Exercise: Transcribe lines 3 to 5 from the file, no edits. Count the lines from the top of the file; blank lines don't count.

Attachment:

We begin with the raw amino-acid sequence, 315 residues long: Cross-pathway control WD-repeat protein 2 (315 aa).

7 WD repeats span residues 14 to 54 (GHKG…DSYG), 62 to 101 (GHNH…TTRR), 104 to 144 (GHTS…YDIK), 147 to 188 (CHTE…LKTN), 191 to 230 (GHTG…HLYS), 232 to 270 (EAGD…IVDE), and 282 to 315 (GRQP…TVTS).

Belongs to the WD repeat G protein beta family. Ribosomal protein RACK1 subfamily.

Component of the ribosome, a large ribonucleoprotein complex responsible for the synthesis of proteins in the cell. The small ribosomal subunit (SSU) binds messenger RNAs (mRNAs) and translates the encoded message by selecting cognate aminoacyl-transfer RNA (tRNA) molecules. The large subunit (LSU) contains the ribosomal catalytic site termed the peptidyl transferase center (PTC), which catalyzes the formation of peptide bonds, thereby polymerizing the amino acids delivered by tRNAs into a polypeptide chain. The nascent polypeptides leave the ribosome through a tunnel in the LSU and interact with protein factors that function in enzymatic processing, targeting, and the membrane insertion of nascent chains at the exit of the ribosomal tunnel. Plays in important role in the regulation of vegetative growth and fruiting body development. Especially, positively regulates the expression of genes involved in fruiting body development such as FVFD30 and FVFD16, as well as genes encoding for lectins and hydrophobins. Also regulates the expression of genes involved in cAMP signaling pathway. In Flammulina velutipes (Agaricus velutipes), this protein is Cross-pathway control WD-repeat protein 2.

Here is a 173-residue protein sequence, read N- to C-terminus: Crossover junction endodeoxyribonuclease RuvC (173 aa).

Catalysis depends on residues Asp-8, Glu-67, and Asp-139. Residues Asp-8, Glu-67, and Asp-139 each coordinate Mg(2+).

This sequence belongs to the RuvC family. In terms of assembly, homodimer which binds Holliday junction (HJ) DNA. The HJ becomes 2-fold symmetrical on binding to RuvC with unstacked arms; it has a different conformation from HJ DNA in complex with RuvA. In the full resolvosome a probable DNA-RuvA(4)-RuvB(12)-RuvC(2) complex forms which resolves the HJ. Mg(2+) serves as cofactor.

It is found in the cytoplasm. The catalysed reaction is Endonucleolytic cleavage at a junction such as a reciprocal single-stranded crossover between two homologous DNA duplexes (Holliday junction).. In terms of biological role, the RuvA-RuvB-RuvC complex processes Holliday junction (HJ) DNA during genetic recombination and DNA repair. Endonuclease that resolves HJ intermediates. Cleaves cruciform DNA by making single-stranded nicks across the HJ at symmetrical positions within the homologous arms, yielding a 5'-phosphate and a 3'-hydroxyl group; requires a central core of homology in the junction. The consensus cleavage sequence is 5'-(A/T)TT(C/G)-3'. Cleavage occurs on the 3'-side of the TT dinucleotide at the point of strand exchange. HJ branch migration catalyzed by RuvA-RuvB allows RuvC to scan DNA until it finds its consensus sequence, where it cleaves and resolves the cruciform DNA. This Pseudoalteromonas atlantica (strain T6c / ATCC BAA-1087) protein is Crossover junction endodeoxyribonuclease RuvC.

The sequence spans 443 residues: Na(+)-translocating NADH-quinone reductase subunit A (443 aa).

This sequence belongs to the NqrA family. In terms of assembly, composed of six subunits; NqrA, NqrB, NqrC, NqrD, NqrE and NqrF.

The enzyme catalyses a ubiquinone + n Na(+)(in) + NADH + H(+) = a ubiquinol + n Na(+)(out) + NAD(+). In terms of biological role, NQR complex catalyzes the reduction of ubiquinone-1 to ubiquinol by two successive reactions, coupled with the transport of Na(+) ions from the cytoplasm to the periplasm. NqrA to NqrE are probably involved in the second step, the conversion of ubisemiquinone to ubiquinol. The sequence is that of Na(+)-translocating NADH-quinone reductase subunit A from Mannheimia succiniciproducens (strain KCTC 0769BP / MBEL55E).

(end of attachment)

Belongs to the WD repeat G protein beta family. Ribosomal protein RACK1 subfamily.

Component of the ribosome, a large ribonucleoprotein complex responsible for the synthesis of proteins in the cell. The small ribosomal subunit (SSU) binds messenger RNAs (mRNAs) and translates the encoded message by selecting cognate aminoacyl-transfer RNA (tRNA) molecules. The large subunit (LSU) contains the ribosomal catalytic site termed the peptidyl transferase center (PTC), which catalyzes the formation of peptide bonds, thereby polymerizing the amino acids delivered by tRNAs into a polypeptide chain. The nascent polypeptides leave the ribosome through a tunnel in the LSU and interact with protein factors that function in enzymatic processing, targeting, and the membrane insertion of nascent chains at the exit of the ribosomal tunnel. Plays in important role in the regulation of vegetative growth and fruiting body development. Especially, positively regulates the expression of genes involved in fruiting body development such as FVFD30 and FVFD16, as well as genes encoding for lectins and hydrophobins. Also regulates the expression of genes involved in cAMP signaling pathway. In Flammulina velutipes (Agaricus velutipes), this protein is Cross-pathway control WD-repeat protein 2.

Here is a 173-residue protein sequence, read N- to C-terminus: Crossover junction endodeoxyribonuclease RuvC (173 aa).